About the Character of Ministry (Ministering in Small Churches pt 5)

These are remarks I planned to give at the Consultation on Theological Education in Osijek last April, but was not able to give because of time.  They fit the current theme, Ministry in Small Churches, so I am posting them here.


Like the leaders in business and politics, church and ministry leaders in our region tend to be fragmented and competitive. The term “balkanization” refers to the process of fragmenting a group into smaller groups that are hostile toward, in competition with, or uncooperative with one another. When applied to the church in the Balkans, the term is often apt. Satan’s greatest current successes in our region are the way he keeps evangelical Christians suspicious, fearful, angry, etc., toward both Catholics and toward other evangelicals. He stokes resentments, inflames grudges and jealousies, and puffs up our pride.

I see God moving in this direction already. He is calling leaders to move:

From law to grace.
From shame to honor.
From fear to love.
From individual to community.
From human authority and authoritarianism to spiritual gifts.
From scarcity to abundance.
From jealousy to generosity.
From apprehension to boldness.
From personal kingdoms to the Kingdom of God.
From competition to cooperation.
From transactional leadership (leading by reward and punishment) to servant leadership.
From exclusion to inclusion.
From resignation to expectation.
From harshness to gentleness.
From isolation to accountability.
From hiddenness to transparency.
From closedness to openness.
From self-protection to self-sacrifice.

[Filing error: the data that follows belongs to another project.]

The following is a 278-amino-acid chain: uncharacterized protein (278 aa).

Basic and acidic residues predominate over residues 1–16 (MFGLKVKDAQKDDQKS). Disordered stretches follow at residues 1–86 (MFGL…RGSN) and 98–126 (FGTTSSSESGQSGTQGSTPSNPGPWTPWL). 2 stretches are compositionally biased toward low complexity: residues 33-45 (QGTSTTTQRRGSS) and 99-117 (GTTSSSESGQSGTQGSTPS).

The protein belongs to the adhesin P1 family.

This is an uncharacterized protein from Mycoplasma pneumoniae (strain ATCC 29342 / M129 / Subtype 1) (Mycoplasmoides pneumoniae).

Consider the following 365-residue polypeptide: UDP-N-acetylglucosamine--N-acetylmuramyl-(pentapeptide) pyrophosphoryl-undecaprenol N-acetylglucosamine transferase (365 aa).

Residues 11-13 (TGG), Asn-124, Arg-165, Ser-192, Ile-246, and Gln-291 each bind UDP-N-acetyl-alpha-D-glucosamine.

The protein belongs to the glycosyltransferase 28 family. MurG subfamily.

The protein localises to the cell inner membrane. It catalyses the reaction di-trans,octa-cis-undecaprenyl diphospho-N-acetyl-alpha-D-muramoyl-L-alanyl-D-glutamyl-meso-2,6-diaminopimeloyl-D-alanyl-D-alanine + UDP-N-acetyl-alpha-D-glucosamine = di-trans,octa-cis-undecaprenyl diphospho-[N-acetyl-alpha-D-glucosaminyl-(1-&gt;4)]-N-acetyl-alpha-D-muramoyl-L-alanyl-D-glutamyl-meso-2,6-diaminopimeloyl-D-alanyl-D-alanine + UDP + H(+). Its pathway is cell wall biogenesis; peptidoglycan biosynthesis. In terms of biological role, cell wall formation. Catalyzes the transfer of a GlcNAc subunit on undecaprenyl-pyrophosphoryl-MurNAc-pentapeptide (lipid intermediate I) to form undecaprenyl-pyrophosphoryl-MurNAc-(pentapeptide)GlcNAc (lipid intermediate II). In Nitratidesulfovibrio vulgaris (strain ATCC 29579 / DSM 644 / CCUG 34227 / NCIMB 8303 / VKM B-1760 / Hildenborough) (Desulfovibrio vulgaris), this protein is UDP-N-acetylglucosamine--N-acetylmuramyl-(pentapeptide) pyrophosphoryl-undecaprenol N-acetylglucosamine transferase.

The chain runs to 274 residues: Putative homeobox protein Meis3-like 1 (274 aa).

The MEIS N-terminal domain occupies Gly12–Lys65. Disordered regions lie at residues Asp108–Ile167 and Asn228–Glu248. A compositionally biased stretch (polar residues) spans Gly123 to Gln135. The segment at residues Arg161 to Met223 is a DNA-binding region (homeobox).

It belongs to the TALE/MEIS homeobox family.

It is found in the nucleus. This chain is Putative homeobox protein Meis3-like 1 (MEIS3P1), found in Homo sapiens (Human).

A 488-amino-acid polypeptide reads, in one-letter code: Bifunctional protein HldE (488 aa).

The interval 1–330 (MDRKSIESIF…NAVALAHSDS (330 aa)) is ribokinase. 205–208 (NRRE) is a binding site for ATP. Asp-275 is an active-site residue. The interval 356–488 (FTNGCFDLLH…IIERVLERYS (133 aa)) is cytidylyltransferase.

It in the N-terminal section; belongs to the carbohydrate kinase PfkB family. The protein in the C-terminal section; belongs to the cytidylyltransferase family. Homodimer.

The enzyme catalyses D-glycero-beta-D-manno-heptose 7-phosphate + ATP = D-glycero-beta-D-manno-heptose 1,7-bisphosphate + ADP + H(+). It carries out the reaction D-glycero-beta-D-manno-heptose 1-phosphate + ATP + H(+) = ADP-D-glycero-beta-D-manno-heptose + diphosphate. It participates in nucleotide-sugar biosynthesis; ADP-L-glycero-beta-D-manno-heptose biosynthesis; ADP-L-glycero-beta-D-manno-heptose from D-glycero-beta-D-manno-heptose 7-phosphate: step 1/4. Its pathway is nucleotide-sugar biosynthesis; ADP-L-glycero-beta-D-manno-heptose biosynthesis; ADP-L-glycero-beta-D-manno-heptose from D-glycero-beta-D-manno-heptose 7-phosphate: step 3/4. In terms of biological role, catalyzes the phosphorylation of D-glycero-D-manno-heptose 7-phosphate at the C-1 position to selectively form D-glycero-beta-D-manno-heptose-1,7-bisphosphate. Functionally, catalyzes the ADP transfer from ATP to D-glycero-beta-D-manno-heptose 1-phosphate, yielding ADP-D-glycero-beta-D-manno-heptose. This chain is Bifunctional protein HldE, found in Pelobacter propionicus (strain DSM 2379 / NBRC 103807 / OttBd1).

From short-term thinking to long-term thinking.
From a balkanized mindset to a Body of Christ mindset.

Do you know the difference between a finite game and an infinite game? A “finite game” is a game where the object is for players to defeat their opponents. Finite games have one winner and everyone else is a loser. Finite games are played with a scarcity mindset. The World Cup is an example of a finite game; only one team gets the trophy.

An “infinite game” is a game where the object is for players to cooperate and overcome obstacles together. Everyone who cooperates can win. Infinite games are played with an abundance mindset. A group of mountain climbers is an example of an infinite game; the group is most successful if everyone contributes and summits.

For too long, church leaders in our region have approached Kingdom work from a finite game mindset. When one of us is blessed, we are jealous of the blessed one instead of celebrating with them. When we have honest differences on small matters, things not central to the gospel, we use the differences to exclude and condemn instead of being gracious with each other. When we have a resource that others do not have, we protect and hoard that resource, that advantage, instead of sharing it and blessing others with it.

President Truman once said, “There’s no end to what we can accomplish if we don’t care who gets the credit.” We need to learn to think like that. Or like Paul in Philippians 1: “Whether from good motives or bad, Christ is being preached, so I will rejoice.”

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